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Closing the Commons
Norwegian Fisheries from Open Access to Private Property Bjørn Hersoug

€35.00

According to the Norwegian Minister of Fisheries “to date no public right has been turned into private property and no one has gained rights in perpetuity to even one kilo of fish” (Ludvigsen 2005). Still rights and accompanying quotas are being bought and sold at increasing prices, without much political attention. Closing the Commons traces the development of limited access back to the 1930s, when a licencing system was established for trawlers operating in Norwegian waters. The process is followed through the closing of the offshore fleets in the 1970s, and the coastal fleet in the 1990s. As per 2005 more than 90% of all Norwegian fisheries are closed through various licence systems and rights of participation.

According to the Norwegian Minister of Fisheries “to date no public right has been turned into private property and no one has gained rights in perpetuity to even one kilo of fish” (Ludvigsen 2005). Still rights and accompanying quotas are being bought and sold at increasing prices, without much political attention. Closing the Commons traces the development of limited access back to the 1930s, when a licencing system was established for trawlers operating in Norwegian waters. The process is followed through the closing of the offshore fleets in the 1970s, and the coastal fleet in the 1990s. As per 2005 more than 90% of all Norwegian fisheries are closed through various licence systems and rights of participation.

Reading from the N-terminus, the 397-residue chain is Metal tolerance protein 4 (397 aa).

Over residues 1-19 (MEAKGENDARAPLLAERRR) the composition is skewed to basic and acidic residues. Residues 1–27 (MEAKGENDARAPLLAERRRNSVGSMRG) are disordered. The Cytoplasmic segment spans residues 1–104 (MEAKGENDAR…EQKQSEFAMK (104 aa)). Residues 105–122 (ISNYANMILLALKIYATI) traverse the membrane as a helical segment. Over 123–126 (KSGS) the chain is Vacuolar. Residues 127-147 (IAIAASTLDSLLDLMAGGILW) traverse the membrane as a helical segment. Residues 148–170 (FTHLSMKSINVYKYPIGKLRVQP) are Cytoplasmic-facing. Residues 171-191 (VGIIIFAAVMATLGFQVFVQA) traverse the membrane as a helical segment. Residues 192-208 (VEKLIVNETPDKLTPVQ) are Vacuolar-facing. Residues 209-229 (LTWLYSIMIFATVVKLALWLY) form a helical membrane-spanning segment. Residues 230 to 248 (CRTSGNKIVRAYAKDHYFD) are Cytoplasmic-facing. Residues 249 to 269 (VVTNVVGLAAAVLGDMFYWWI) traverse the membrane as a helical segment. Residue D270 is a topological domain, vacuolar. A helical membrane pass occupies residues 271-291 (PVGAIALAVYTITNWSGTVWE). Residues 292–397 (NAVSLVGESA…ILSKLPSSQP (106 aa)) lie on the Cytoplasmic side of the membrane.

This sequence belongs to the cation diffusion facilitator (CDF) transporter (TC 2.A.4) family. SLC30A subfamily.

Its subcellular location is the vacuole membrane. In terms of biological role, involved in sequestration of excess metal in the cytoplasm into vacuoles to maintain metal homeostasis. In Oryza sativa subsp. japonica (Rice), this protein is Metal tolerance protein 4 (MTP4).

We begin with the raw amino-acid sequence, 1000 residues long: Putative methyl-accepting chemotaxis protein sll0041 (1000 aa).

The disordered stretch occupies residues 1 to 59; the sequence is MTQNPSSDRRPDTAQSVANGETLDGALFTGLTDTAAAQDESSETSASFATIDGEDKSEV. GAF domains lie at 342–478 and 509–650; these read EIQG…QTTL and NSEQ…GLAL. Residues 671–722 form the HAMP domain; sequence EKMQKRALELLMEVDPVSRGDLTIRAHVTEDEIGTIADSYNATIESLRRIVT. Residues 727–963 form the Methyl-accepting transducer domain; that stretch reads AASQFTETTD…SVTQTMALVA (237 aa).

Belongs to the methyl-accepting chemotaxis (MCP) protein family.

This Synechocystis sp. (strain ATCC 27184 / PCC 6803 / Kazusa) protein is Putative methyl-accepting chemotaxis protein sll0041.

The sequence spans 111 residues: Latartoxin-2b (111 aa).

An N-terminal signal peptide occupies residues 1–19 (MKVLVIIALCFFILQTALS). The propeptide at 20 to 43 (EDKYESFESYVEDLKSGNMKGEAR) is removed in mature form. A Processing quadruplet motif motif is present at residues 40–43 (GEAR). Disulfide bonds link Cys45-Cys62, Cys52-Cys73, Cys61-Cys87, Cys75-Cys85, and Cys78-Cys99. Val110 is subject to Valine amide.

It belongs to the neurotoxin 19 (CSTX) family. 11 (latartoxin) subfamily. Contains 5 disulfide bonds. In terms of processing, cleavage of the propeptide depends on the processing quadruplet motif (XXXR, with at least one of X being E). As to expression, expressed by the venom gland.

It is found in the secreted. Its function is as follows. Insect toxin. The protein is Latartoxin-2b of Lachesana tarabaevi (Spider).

This process is not the result of any grand design, but the gradual development through 70 years of fisheries policy, where the present “end result” is rapidly approaching a system based on Individual Transferable Quotas (ITQs), well known from Iceland and New Zealand, among others. The book describes and analyses the process, including also related sectors, such as aboriginal fisheries by the Saami, recreational fisheries and aquaculture. While the process is seemingly path dependent and difficult to change, the author also demonstrates to what extent there still is freedom of choice regarding future policies, including also the issue of resource tax, so as to create a more legitimate management regime. The book is the first attempt of giving a coherent presentation of the entire closing process for an English speaking audience, and is based on a large number of Norwegian research contributions.

Professor Bjørn Hersoug has been the rector of The Norwegian College of Fishery Science , University of Tromsø (Norway) and has been involved with fisheries management in Norway as well as in other countries for nearly 30 years, both practically and academically. Hersoug has previously published Unfinished business. New Zealand’s experience with rights-based fisheries management (2002), Fishing in a sea of sharks. Reconstruction and development in the South African fishing industry (2002) and Fisheries development. The institutional challenge (2004) (together with Svein Jentoft and Poul Degnbol), all published by Eburon.

Subtitel

Norwegian Fisheries from Open Access to Private Property

Auteur(s)

Bjørn Hersoug

ISBN

9059720741 / 9789059720749

Jaar

2005

Pagina's

286

Uitvoering

Paperback, sewn

Taal

EN